Pensions can be a real head-melter. They just aren’t interesting enough to hold our attention a lot of the time and the thought of all that paperwork can be the final straw.
But, to be honest that’s quite an outdated view of the whole thing. It’s easier than ever to keep an eye on the longest-term savings most of us will ever have.
Online portals and apps make them simple to access and even see what we might end up with when we’re turning grey.
Taking control of your financial future starts with these three simple questions. Once you’re done, our pension planning hub has a lot more on making your money work for you.
1. Where is my money?
Not a bad place to start. But, given how much we change jobs these days, it’s an important question to answer.
Education firm EdSurge found we’re likely to move jobs around four times in the first decade after we leave full-time learning.
And whether we’re moving around inside a company or hopping between a few, some estimates say young people today could rack up around 14 positions on their CV over their lifetimes.
That leaves a lot of room to forget about a few pension pots along the way or just not know where they are. The last thing you want when you’re getting ready to give up work for good is to suddenly realise you don’t know how to access those savings.
Take a second to think about which company administers your current workplace pension. Can you lay your hand on your account details? Do you know how much is in there?
What about all those other accounts you’ve left behind at other jobs? They’re still yours so it’s worth making sure you know where they are.
Rip the plaster off and spend an afternoon getting your house in order.
It might be a good option to bring them all together. A self-invested personal pension (SIPP) can be a useful way to pull all those previous pensions into one place. Just left a job? Why not pop that old pension into your SIPP?
You’ll need to check you wouldn’t lose any benefits by transferring old pensions (any defined benefit pensions with guaranteed income-for-life payouts might come in here).
For a lot of people, actually being able to see all your money in one place can be incredibly useful in planning for that third age.
2. What is my pension investing in?
So, you work for a company which is adding money into your pension every month. But what is that money being invested in?
Quite often, the investment options are distilled into something like a ‘lifestyle strategy’. These typically take on more risk when you’re younger and reduce that as you come up to retirement. You might even get to pick between low, medium and high risk options.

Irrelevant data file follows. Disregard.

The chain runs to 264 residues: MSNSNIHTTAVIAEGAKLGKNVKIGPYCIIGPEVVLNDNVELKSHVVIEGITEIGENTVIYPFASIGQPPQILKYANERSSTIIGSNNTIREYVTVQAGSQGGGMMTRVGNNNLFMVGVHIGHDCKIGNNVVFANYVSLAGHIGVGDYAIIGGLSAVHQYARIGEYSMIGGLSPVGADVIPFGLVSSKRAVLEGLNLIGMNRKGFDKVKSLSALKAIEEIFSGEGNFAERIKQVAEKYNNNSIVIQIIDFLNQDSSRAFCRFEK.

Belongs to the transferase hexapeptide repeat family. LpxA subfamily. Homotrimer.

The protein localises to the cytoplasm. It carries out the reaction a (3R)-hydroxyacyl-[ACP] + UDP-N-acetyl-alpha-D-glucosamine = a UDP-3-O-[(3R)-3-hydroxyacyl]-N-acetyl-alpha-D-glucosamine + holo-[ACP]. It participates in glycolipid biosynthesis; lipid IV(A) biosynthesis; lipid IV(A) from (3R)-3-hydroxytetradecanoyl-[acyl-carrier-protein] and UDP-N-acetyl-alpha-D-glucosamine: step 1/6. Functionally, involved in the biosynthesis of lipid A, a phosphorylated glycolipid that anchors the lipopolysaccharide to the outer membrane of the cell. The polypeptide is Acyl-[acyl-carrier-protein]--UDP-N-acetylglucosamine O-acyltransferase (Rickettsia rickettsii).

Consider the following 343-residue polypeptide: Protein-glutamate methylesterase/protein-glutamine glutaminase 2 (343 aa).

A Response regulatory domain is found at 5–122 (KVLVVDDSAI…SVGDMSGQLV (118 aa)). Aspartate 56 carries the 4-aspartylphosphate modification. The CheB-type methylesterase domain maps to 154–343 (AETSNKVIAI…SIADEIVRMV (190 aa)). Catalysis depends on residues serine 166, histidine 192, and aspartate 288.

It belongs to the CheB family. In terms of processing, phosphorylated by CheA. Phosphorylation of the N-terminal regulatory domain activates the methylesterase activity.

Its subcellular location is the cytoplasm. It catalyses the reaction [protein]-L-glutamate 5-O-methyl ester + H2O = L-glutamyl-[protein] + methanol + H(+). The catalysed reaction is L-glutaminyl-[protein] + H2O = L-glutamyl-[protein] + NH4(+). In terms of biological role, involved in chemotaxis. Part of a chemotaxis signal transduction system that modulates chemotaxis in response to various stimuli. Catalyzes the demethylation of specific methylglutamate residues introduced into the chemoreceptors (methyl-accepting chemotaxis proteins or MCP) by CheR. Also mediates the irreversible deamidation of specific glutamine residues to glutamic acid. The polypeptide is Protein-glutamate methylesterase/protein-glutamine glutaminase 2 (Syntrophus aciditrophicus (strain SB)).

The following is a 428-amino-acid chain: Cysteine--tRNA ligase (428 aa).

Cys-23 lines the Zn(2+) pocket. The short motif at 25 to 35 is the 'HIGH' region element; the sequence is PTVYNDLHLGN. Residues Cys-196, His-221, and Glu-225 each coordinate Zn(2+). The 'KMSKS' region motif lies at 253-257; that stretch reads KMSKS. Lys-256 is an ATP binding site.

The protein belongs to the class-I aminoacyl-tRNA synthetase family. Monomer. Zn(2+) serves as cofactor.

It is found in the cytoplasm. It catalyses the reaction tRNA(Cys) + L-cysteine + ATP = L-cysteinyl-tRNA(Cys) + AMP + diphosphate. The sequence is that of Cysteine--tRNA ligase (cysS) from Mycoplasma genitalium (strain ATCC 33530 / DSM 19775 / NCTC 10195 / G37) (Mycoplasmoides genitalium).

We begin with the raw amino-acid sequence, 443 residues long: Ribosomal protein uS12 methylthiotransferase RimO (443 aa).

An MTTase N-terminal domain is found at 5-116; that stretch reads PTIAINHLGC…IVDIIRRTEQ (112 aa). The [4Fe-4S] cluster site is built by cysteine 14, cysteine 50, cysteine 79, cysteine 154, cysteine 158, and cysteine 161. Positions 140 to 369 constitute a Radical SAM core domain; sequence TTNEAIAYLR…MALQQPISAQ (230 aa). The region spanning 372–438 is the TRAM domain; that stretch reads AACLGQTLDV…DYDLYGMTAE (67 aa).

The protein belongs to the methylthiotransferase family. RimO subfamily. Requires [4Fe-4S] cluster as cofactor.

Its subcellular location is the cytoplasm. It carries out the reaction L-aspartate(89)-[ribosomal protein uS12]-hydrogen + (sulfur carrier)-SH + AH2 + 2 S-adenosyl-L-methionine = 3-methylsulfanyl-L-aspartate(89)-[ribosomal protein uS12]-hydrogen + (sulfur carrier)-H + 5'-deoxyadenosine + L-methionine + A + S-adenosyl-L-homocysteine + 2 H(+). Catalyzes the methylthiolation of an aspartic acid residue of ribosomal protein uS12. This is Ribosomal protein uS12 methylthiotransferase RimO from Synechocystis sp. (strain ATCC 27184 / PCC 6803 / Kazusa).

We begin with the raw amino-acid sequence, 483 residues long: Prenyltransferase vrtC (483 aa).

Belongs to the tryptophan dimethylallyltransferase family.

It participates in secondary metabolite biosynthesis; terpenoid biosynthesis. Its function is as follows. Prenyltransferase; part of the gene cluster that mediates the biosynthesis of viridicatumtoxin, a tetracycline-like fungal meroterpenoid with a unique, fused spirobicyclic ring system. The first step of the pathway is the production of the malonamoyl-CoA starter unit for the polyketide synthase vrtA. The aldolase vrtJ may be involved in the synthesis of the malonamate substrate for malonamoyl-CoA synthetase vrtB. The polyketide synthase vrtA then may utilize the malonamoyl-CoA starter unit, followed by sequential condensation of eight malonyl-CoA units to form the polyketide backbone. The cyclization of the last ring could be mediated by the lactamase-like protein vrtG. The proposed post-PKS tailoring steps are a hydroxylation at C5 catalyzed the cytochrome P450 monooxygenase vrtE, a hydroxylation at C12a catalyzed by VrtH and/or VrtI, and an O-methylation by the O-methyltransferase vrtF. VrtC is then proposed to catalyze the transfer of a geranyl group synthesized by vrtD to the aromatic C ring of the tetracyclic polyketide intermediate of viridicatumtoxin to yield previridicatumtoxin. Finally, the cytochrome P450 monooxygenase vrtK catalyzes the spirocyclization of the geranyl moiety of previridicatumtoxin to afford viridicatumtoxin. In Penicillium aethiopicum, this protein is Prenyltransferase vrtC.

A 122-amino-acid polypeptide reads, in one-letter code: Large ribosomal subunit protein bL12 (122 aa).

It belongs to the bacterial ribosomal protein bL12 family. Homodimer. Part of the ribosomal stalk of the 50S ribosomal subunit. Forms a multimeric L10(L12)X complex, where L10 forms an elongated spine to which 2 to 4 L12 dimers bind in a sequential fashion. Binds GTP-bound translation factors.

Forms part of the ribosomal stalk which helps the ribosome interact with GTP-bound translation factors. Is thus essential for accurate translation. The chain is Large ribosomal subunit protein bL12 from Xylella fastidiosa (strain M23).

That doesn’t tell you much about the actual investments though. You might not mind that but if you are trying to steer clear of a certain sector or company for environmental, social or governance (ESG) reasons, it’s worth checking you aren’t inadvertently invested in it through your pension.
It’s also worth quizzing your holdings - do they really reflect your financial goals?
A lot of lifestyle strategies are set up as if you were to sell the lot and live off a pile of money in retirement. We are much more likely to stay invested and try to live off investment income, in which case taking risk off the table might not suit you.
Again, every pot you have will have a different take on this. Get to know them and, if it makes sense, maybe bring them together in a SIPP so you can decide what’s best for yourself.
3. How much do I need to retire?
For a yearly income of £30,000 (around the UK average) you’re likely to need a pot of around £750,000 when you collect your gold watch and grab a warm beer at your leaving do.
That sum might seem huge now but it would allow you to take 4% each year as income, and hopefully top that back up with 4% investment growth, ready for next year.
Your goal here is to cream off the investment growth each year, that’s why you need a pot this size to begin with.
If it were just a case of pulling money out every year without any opportunity for growth you’d have to have a pretty good idea of when you wouldn’t need money anymore. A morbid thought and probably the world’s worst guessing game.
UK dividends have historically sat between 4-5% so it’s not unreasonable to aim for annual investment growth around that range, which can replenish your pot for next year’s withdrawals.
But, as with most things in life, that model isn’t a sure thing. It needs a bit of wiggle room both for unforeseen expenses and in case your investments have an off year.
If you’re able to live off a variable income depending on what your investments are paying out, or can store up some nuts in the good times in case of a bleak winter, you’re less likely to dip into that initial pot.
It wouldn’t be the worst thing in the world to use some of the £750,000 but having less in there means your investments will have to work harder to make up the difference.
A 7% withdrawal rate would give you £52,500 per year but remember, using this model means you need to get back up to £750,000 in time for next year, which could put a lot more strain on your account.
Building your wealth over the long term should help you create a more stable financial future. Open an ISA account or transfer from another ISA provider and make the most of your £20,000 annual ISA allowance. Alternatively, start your personal pension early by regularly contributing to a SIPP or moving old pensions to a single SIPP pension pot. Find out how to choose between an ISA and a SIPP.